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Rutting April
– Hunting Experiences

The Silence is broken!

Deer are typically quiet, secretive animals.  That all changes in April! April encompasses the peak of the deer rut for three species at Poronui.  Hunters will hear roaring red stags, croaking fallow bucks and calling sika stags – often on the same hunt! It is a frenetic time for all rutting deer; best described by those who experience it as chaotic, exciting and sheer bedlam. New Zealand hunters name April “the roar period”, as historically most hunters sought aggressive red stag trophies throughout the country at this time of year. It is the only hunting time when hunters know exactly where their quarry is located, and the follow up encounters can occur at very close range. There are a lot animals on the wander during this month so’ locate, watch and stalk’ are a tactic used by most of the guides.

Deer rutting in poronui

Roaring Red Deer Stags

The red stags of Poronui are in the heavyweight class when it comes to rutting. They are mature, powerful, and carry impressive trophy antlers of diverse shapes and character. When the big boys go seeking hinds for five weeks or so the whole hunting estate knows they are on the prowl and their roars show they mean business. They threaten rivals, gather up the hinds they wish to mate with, then hold them for some weeks against all interlopers who dare approach their territory. They are the greatest noise makers on the property; roaring mostly in the early morning and early evening and also through the night. Cold weather sees an increase in their bellows. The purpose of a roar is to intimidate foes and tell hinds where particular stag territories are located. Assertive stags rounding up hinds or chasing off satellite stags are also often heard angrily grunting as they they go about their business. Poronui guides are skilled in the art of imitation roaring and often get an angry stag to briefly leave their territory and harem to sort out the intruder which presents a shooting opportunity.

Deer rutting in poronui

Belching Fallow Bucks

The rutting call of the fallow buck has often been mistaken for a croaking bullfrog, a person with indigestion trying to belch, or a feeding wild pig. The repetitive sound travels a long way and indicates the buck making the noise is trying to attract does to his territory where he will try to get them to stay and mate with him. The rutting noise of the bucks will reach its peak in mid to late April. Each one is trying to show the does that he is the best fallow buck on the property. He croaks, he marks trees and shrubs, he maintains his scrapes and he chases off young wannabe males. Once he has attracted some does his aggression towards other males increases tenfold and he fights viciously any males who ignored his parallel walking session or vigorous croaking. Injuries are common. Croaking bucks hardly ever stand still and are constantly patrolling their territory. Guides often select an ambush spot near a master buck with does and intercept the trophy buck as he completes his territory patrol.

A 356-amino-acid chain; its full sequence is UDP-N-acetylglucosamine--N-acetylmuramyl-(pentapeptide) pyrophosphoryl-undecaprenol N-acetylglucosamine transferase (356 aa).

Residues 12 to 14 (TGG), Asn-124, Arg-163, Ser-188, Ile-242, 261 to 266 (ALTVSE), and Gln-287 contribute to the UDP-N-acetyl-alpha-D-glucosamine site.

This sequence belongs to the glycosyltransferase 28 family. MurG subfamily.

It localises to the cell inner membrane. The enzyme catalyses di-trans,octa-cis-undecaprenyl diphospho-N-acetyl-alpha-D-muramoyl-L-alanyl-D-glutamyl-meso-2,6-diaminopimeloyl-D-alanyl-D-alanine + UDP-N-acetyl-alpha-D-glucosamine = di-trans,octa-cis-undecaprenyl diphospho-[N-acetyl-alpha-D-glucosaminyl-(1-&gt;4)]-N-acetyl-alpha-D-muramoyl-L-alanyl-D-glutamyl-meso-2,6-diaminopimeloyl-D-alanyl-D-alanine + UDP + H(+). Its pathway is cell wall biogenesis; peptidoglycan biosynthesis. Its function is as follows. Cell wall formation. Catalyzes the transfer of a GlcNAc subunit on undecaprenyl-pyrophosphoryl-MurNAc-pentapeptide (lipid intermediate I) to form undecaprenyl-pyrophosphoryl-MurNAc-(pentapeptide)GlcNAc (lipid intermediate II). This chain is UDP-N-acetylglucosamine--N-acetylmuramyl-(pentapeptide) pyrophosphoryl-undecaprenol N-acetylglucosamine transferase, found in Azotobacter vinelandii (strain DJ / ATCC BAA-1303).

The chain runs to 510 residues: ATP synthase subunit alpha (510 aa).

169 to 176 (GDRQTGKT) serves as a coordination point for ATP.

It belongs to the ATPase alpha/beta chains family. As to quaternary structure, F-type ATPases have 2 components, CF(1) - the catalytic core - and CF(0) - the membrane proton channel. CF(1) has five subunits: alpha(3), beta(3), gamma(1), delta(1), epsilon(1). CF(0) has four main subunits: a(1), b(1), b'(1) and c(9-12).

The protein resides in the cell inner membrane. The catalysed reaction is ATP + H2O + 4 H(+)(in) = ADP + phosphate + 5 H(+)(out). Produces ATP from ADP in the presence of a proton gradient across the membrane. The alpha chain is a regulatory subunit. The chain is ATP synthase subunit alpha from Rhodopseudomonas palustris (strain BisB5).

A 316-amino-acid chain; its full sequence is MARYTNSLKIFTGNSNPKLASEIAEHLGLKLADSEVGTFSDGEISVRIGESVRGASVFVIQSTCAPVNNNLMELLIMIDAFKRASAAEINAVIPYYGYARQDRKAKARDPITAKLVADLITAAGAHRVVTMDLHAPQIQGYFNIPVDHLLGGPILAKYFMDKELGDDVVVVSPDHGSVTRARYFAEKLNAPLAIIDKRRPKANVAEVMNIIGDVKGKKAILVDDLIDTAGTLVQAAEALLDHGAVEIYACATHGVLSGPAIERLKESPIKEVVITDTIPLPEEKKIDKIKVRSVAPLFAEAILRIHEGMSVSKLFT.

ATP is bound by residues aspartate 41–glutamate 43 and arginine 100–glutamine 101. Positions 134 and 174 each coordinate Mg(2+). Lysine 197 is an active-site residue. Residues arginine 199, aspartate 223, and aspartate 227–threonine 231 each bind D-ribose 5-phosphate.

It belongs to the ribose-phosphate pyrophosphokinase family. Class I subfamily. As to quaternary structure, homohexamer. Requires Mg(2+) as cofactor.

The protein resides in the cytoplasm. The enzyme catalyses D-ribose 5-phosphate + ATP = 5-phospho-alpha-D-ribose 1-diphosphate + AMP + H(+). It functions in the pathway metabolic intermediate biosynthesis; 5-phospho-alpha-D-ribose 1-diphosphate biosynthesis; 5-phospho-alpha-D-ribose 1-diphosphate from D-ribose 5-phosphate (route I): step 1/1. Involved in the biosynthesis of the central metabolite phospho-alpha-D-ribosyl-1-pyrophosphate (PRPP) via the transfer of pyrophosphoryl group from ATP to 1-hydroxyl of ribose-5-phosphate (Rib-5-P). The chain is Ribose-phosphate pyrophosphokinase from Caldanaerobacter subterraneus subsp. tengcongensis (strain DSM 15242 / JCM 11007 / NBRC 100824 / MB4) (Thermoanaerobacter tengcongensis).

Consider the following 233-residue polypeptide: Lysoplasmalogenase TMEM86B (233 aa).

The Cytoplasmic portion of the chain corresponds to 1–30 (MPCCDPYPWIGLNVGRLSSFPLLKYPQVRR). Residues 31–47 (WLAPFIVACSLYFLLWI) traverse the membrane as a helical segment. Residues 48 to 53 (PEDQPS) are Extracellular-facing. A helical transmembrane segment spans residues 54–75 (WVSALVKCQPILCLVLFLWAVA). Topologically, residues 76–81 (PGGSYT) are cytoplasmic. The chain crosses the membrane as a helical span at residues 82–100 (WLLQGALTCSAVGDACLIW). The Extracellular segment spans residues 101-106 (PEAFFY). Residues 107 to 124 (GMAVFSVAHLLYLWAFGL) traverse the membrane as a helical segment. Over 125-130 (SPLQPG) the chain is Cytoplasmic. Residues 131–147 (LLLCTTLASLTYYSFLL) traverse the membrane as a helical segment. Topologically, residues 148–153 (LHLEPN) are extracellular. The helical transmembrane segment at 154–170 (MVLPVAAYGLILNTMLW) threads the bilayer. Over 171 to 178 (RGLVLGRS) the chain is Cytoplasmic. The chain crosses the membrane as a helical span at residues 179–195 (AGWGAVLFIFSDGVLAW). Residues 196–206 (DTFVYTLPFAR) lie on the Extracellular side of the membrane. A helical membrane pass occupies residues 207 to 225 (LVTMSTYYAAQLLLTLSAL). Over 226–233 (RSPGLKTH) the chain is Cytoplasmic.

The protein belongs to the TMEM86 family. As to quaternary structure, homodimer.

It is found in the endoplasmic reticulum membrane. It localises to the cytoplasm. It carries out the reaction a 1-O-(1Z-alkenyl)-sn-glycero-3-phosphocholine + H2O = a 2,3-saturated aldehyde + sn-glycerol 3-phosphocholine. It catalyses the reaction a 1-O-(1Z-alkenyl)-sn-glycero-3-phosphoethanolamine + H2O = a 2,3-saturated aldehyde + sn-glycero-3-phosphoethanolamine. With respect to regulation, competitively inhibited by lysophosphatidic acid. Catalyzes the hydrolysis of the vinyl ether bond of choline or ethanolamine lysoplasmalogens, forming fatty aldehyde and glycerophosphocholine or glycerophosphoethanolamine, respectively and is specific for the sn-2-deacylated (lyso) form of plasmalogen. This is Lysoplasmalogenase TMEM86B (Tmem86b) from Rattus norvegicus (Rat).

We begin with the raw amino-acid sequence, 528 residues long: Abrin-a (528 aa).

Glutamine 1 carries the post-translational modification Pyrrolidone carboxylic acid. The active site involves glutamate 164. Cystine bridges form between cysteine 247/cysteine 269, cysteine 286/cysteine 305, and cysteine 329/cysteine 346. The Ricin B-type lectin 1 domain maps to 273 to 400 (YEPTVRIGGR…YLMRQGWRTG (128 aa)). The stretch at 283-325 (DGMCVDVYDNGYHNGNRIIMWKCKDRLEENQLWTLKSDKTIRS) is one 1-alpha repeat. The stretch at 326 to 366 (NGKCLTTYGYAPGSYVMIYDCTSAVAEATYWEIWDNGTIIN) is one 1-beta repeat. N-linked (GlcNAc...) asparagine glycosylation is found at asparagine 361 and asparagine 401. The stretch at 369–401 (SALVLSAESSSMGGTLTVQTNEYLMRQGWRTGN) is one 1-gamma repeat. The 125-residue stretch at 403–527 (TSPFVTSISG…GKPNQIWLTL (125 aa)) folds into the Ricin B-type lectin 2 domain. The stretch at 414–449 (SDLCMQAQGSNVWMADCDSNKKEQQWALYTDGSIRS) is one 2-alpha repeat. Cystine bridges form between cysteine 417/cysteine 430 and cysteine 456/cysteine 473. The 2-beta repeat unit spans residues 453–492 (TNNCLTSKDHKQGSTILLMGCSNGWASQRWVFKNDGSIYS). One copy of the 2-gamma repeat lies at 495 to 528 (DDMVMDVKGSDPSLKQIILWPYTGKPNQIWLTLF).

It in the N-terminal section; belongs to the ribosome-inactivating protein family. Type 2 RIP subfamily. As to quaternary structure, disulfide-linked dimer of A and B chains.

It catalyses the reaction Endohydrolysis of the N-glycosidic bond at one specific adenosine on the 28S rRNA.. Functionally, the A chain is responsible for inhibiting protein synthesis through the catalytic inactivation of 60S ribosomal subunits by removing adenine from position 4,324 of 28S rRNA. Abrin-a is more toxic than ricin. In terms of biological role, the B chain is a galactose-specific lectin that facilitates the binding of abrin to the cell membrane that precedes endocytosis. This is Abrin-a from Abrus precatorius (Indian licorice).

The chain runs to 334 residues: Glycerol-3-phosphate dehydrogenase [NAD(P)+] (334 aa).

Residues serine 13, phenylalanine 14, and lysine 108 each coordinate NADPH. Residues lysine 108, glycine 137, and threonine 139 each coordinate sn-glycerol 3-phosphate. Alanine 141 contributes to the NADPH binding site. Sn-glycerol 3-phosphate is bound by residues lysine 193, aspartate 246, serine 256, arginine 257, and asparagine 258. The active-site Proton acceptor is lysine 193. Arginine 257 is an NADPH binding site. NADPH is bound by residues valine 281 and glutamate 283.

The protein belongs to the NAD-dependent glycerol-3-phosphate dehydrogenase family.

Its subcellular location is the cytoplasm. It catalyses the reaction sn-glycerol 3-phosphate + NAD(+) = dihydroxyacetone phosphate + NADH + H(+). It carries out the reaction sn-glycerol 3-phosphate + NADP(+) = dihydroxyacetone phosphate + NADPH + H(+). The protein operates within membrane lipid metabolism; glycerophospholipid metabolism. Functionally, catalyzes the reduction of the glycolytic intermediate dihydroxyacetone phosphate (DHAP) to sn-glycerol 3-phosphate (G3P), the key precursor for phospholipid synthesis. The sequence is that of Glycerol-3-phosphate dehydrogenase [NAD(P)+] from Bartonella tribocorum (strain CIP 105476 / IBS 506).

Deer rutting in poronui

Calling Sika Stags

Sika are an extremely vocal deer species with hunters most familiar with the alarm squeal indicating the hunter has been busted. That sound will still occur if you are smelt or spotted but the three main rutting calls used by the stags are the territory call, the single call and the close range mew sound. During the peak of the rut the territorial ‘hee-haw’ call is heard all over the property and from a hunter point of view establishes where the stag making it is located. Individual animals may repeat this call every half an hour or so. The single call means a stag may be in the company of a hind about to come into season. He is being more elusive. The restrained mew call is a stag establishing the intentions of nearby deer or rivals. He is very close when you hear a mew. Like the red deer stag the sika stag will come in boldly to imitation calls so clients have to be ready to have an aggressive stag in their lap. Bow-hunters enjoy these close-range adventures.

Deer rutting in poronui

Greg Morton: A New Zealand correspondent for the USA based publications The Hunting Report; The Bird Hunting Report and The Angling Report for many years. He presently writes a monthly article named Fair Chase for the New Zealand Fishing News and a hunting blog for Poronui Hunting.
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